Monday 24 November 2014

Save us from these 'niche' merchants

Marty Whelan disproves all the fine theories of the technocrats

Published 20/04/2014 | 02:30

Marty Whelan
Marty Whelan
Easy listening

A NICHE music radio licence for Dublin city and county is up for renewal, with two remaining contenders last week making a public presentation to the Broadcasting Authority of Ireland.

The incumbent Sunshine 106.8 would veer towards the "Michael Buble" and "classic soul" and "crossover country" end of things while the rival Country FM, as the name suggests, would keep it country.

There is a difference, apparently.

Indeed, a director of Country FM disagreed strongly with the idea that "you have to break everything up with Michael Buble, BB King, Frank Sinatra and The Temptations". In words which suggest that there is now a deep ideological rift in the whole Easy Listenin' project, he added: "save me from classic soul".

To the layman, certain other issues arise here. Like, how did it ever come to pass that there is such a thing as a "niche music radio licence for Dublin city and county" anyway? What's wrong with just an empty space at 106.8? And how can you call that a "niche"? Is there no other forum for the works of Michael Buble?

Leaving that aside, and acknowledging that nobody gives a damn anyway, it is still marvellous to know that a man who is deeply involved in these negotiations can regard BB King, Frank Sinatra and The Temptations as artists who "break everything up".

I don't think I've ever heard any of them described in those terms

before, certainly not by someone with a professional interest in popular music, and as for the cri de coeur, "save me from classic soul", that too is a new one.

I also ask myself how any resolution of this contest can ever give us a result that is better than what Marty Whelan is doing already most mornings on Lyric fm? Marty too was assigned a "niche" which, in technical terms, would be known as the "shite music" niche.

Yet he has broken out of it magnificently, to reveal the humanity that stirs beneath all those restrictive formulae. No doubt it was intended that Marty, the old pro, would play nothing but classical pap, music for people who don't like music.

And he still does a bit of that, a bit of "Now That's What I Call Classical!", to fulfil certain nominal obligations. But Marty has taste too, concealed about his person. And he's willing to use it.

Having smuggled in Ennio Morricone as a kind of all-purpose high quality replacement for much of the yellow-pack classical pap, he "breaks everything up", as it were, with your John Martyns, your Harry Nilssons, your Carole Kings, your Jimmy Webbs, and some esoteric choices such as the 1973 hit Gonna Make You An Offer You Can't Refuse by Jimmy Helms, which bespeaks a deep commitment to truth, and to beauty.

Interestingly, we recently heard the appalling suggestion that Marty might be replaced on Winning Streak by Marty Morrissey, perhaps an indication that at some level, even sub-consciously, his subtle departures from the "total shite" format are viewed as a sign of subversive tendencies.

Yet he reminds us that the individual broadcaster can defeat all these fine theories of the demographers and the technocrats. Gerry Ryan too, gave leadership in this area, becoming such a dominant force in 2fm with his own personality that when he was gone, effectively the entire station was gone.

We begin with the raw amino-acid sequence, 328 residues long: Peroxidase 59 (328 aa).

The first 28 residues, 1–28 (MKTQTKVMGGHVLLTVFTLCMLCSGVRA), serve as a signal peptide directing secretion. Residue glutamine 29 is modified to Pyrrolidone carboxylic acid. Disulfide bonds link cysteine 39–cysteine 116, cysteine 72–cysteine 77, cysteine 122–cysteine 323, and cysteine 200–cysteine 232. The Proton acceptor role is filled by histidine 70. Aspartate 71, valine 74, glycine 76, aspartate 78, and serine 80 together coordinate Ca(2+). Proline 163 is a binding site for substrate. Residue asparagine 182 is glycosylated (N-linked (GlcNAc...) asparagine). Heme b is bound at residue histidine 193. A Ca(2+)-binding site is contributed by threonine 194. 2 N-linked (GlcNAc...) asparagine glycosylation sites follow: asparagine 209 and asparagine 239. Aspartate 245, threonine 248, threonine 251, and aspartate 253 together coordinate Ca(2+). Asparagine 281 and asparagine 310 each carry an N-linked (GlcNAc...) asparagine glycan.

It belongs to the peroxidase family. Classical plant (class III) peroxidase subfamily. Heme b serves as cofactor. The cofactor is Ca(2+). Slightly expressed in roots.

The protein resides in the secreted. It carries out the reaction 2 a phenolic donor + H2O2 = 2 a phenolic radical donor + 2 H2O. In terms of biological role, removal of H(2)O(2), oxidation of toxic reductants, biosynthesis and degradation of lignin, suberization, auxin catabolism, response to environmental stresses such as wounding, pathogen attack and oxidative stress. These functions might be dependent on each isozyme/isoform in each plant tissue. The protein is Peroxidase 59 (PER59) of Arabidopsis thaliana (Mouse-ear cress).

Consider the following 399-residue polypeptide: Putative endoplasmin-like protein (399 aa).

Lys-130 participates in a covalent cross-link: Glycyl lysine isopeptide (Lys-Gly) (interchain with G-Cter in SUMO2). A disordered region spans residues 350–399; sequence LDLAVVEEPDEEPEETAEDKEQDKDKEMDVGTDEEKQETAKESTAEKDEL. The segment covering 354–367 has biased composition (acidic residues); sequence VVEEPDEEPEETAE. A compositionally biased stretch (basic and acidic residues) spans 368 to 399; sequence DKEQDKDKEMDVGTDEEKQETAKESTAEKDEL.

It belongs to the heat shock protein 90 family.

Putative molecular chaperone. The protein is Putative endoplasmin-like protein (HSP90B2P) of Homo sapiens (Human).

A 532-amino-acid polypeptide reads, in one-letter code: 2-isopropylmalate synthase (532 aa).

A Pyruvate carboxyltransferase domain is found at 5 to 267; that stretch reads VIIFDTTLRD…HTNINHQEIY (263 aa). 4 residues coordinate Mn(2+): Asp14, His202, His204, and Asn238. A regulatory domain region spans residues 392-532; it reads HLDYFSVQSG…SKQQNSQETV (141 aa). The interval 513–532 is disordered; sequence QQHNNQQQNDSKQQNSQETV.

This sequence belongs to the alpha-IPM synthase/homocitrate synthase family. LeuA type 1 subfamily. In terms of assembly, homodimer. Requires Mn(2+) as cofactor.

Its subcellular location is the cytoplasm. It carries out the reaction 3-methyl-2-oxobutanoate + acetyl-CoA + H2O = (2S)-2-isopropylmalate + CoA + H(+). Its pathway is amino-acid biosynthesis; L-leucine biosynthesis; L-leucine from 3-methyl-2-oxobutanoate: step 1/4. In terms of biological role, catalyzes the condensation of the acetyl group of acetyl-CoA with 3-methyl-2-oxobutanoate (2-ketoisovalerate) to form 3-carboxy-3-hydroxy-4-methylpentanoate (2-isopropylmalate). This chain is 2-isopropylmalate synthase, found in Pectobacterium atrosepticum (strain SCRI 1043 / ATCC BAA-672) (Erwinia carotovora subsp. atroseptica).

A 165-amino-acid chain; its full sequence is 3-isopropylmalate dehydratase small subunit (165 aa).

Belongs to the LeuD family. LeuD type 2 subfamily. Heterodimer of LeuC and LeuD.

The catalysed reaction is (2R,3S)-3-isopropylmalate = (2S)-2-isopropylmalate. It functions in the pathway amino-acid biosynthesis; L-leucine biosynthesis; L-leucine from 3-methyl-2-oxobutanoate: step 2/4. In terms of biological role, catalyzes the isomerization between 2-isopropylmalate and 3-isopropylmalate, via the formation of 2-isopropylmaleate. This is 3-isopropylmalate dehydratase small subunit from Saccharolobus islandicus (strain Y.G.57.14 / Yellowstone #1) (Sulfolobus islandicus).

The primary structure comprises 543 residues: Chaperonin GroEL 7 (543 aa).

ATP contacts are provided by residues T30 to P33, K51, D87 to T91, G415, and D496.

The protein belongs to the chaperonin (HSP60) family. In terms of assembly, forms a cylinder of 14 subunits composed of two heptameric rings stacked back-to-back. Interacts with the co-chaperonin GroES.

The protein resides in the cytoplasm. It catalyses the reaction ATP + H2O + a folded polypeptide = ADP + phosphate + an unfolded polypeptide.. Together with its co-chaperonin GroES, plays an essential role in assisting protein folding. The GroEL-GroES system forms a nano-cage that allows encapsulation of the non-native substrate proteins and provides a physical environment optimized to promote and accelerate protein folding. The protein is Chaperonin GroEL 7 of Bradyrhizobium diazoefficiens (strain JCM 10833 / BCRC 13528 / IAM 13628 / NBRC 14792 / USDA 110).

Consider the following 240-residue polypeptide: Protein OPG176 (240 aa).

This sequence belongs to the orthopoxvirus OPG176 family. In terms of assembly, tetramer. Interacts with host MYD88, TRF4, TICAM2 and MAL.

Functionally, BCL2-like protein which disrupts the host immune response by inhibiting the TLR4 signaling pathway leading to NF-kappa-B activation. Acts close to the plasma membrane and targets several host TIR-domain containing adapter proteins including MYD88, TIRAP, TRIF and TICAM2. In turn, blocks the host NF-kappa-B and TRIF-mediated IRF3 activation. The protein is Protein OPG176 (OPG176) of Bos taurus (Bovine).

Presumably there was some template drawn up way back, defining the nature of 2fm, the various "niches" that it was meant to represent, the basic rules of the 2fm game. And it all turned out to be a waste of time, because 2fm as it turned out, could be defined in two words: Gerry Ryan.

Ominously, the latest 2fm chief devised a new set of rules for the station, which included a ban on playing any piece of music recorded before 1990. He also declared at a recent conference that a station must be destroyed in order to be rebuilt, which is the sort of thing they like to hear at conferences. Though it invites the comment that perhaps in the case of 2fm, destroying it would be enough.

It might be simpler all round to analyse whatever success 2fm has achieved in the past and to copy that – again the results of that analysis would provide the answer, 'Gerry Ryan' – and while by definition Ryan can't be copied, the principle of finding people who are just very good at broadcasting is one that stands.

If you can do that, you probably don't need all that horse-manure about banning records made before 1990 and destroying in order to rebuild.

It is not easy, but for RTE at the moment, it is not that hard either. As it happens, they have already given employment to the old Off the Ball team from Newstalk, who, having forged a brilliant reputation on radio, were duly given a television programme by RTE – clearly they couldn't just put them on the radio, because that would be too easy.

Ideally Second Captains, as they now style themselves, would effectively be handed the keys of 2fm and told to get on with it.

That would work.

There wouldn't be much in it for the "niche" merchants, for the ones who declare that 1990 is Year Zero, for those who say "save me from classic soul".

But it would work.

Sunday Independent

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